Print is still a reality for many organizations and a potential way to address the lack of alignment is to offer a value-add like PrintReleaf’s global reforestation solution, PrintReleaf Exchange (PRX), as part of your managed print program. Through integrations with industry-leading device monitoring solutions like PrintFleet’s, PrintReleaf accurately measures your customer’s paper consumption and enables them to distribute their paper footprint to several reforestation projects across the globe.
While CPP is billed on utilization, you may find yourself taking extra steps to account for fluctuations in print behaviour. The most common way of managing the risks associated with CPP is writing minimum, maximum and overage fees into contracts to protect yourself from unforeseen costs if your customer suddenly print significantly less or more than usual. If your customer prints too little or too much during the month, these fees are a way to safeguard your margins and limit some of the losses or expenses you may incur with changing print habits.
While these terms certainly mitigate the issue, regularly charging your customers additional fees may not be well-received on their end. A good contract should be tailored to your customer’s typical print behaviour so less of these additional fees are necessary. Some terms will obviously be necessary to manage your financial risk, but limiting the amount or frequency of these fees may be more effective for long-term relationship building and fostering customer loyalty.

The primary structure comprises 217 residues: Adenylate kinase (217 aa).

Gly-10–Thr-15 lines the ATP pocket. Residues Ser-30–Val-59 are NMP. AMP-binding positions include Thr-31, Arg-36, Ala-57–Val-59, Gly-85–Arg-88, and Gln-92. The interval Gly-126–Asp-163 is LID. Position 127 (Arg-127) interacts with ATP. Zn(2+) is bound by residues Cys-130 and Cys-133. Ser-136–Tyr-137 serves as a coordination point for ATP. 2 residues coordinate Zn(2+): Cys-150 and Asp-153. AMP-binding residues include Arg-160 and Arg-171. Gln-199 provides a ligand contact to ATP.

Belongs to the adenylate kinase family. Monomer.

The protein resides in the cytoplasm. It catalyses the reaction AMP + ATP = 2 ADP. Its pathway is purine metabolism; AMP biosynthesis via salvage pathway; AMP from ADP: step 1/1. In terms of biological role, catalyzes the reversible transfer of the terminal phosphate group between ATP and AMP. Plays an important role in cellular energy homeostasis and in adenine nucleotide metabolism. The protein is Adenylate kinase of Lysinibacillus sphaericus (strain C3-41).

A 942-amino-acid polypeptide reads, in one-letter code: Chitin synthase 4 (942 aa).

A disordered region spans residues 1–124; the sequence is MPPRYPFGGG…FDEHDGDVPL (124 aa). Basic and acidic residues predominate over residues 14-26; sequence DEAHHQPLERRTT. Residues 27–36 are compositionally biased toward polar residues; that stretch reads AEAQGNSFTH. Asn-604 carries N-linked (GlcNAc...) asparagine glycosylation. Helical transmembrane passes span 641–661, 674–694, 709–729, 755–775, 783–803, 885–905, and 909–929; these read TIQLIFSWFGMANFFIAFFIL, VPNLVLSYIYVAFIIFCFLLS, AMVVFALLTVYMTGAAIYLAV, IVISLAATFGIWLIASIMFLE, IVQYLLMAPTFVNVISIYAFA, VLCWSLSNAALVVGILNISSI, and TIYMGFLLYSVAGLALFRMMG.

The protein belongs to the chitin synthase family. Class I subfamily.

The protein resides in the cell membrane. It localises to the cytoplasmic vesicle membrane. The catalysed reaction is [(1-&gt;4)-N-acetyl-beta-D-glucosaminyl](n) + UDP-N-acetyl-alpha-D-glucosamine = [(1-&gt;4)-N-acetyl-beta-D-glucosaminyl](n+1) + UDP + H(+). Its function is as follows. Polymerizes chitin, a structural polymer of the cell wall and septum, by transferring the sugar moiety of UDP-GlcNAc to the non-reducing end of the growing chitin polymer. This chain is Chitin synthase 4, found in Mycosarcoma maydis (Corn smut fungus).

One of the best ways to understand your customers print practices is to use the information you collected during your initial assessment and, if that information isn’t comprehensive enough, conduct an additional one to gather anything else you might need for a CPP contract that reflects your customer’s particular use case.
Look for our next blog post in the MPS Billing Models series where we’ll look at the benefits and drawbacks of cost per seat, and the implications of cost per seat in the managed print space. For an all-in-one overview of the three billing models we’ll be looking at in our series, download our free Managed Print Playbook. The playbook includes an introduction to each model, examples and a list of pros and cons.